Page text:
The new legislation, proposed by the European Commission in March 2022, lays down new requirements for the design of products to limit their impact on the environment, make them more reliable, reusable and repairable, but also easier to recycle and more efficient in terms of the resources consumed.
Among the concrete measures, the destruction of unsold clothing and footwear will now be banned. This measure will take effect two years after the law comes into force. Medium-sized businesses will have six years to comply, while small businesses will be exempt. The Commission will have the power to extend the ban to other product categories.
In addition, large companies will have to disclose the volume of products scrapped each year and provide explanations to justify this practice, in the hope of encouraging them to stop. With regard to eco-design, the Commission will define specific requirements for certain consumer goods in order to encourage the circular economy.
It said on Tuesday that it would give priority to “high-impact” products, in particular textiles, furniture (including mattresses), iron and steel, aluminium, tyres and electronic products. Motor vehicles are excluded from the new legislation as they are already covered by specific regulations.
Putting an end to “extract, manufacture, throw away
The text also introduces a “digital passport” for clothing, as for a wide range of consumer products, in the form of a QR code containing information that will enable consumers and businesses to find out about the environmental impact of their purchases and thus inform their choices. It will also provide information on traceability and the materials used to facilitate repair and recycling.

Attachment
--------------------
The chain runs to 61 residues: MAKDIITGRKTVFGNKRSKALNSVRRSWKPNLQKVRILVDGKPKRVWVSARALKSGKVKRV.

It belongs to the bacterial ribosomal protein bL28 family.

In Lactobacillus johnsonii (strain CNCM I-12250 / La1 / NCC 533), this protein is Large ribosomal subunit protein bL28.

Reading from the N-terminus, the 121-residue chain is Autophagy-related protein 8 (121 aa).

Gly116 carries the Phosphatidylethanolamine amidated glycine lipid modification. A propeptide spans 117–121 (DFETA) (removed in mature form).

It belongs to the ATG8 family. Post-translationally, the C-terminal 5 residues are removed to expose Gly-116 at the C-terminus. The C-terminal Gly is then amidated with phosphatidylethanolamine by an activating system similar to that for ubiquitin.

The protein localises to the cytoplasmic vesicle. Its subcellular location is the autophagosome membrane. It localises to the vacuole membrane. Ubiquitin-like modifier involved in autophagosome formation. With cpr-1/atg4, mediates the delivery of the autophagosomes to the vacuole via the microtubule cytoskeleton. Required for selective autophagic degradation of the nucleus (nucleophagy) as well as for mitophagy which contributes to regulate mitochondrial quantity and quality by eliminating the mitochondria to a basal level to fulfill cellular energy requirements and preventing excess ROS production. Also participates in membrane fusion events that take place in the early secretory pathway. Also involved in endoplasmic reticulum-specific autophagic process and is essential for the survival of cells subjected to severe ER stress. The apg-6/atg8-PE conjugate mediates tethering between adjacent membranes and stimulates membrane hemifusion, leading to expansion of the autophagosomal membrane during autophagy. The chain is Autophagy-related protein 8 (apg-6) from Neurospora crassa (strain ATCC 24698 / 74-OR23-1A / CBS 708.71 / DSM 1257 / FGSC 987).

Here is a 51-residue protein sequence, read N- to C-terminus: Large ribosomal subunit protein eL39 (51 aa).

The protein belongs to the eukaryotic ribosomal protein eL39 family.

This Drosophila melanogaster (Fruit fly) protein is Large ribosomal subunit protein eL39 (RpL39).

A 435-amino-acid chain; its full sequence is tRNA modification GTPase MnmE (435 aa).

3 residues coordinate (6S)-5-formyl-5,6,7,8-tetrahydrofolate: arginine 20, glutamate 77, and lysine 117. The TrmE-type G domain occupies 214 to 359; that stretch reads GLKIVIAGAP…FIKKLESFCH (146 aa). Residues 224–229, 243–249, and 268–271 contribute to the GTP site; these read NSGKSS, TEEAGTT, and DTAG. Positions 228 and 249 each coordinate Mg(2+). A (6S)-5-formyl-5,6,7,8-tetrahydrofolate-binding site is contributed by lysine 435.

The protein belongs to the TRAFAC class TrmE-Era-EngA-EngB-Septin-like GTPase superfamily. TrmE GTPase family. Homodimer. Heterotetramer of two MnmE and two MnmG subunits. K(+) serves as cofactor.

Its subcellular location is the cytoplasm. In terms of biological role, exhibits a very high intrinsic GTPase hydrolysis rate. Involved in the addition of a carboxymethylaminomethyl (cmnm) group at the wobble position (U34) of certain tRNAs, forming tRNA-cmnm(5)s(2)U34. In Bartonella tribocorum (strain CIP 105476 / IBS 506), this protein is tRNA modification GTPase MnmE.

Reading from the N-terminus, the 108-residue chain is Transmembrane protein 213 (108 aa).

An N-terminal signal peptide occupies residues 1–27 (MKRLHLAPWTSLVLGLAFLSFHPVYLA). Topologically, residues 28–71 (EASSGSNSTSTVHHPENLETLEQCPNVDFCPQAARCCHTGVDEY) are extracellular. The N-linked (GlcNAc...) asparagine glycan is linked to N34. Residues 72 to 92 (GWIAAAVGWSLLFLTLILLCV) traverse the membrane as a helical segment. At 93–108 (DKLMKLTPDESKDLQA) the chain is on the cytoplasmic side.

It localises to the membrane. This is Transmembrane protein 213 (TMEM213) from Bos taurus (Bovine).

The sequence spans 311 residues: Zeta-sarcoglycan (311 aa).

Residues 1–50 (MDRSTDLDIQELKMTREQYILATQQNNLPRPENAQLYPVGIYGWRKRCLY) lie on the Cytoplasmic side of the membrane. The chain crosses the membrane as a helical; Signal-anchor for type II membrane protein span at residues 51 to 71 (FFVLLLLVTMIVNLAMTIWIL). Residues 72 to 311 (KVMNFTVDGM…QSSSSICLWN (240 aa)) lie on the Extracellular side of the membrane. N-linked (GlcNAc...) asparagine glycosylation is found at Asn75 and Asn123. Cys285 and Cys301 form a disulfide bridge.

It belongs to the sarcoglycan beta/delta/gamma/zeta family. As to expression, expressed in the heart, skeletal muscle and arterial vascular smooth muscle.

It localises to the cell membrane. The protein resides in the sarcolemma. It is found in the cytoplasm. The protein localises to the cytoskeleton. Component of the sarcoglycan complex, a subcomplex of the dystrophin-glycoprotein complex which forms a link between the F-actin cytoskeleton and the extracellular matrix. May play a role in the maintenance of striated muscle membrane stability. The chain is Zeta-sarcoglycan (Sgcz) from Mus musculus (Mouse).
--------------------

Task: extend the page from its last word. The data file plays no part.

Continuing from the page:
“It is time to put an end to the ‘extract, make, throw away’ model that is so harmful to our planet, our health and our economy”, commented Social Democrat MEP Alessandra Moretti, the text’s rapporteur. “New products will be designed in a way that benefits everyone, respects our planet and protects the environment”, she said.
European employers welcomed the agreement reached on Tuesday, but expressed concern about new administrative constraints. “The ecodesign regulation has the potential to create a solid market for circular products and speed up the transition”, welcomed Markus Beyrer, Director General of BusinessEurope, but expressed concern that “the information requirements are unworkable and will overburden” businesses.
The text, which has been negotiated for several months by EU co-legislators, still has to be formally approved by MEPs in plenary session and by the Member States.
Read more – Fashion United – (AFP)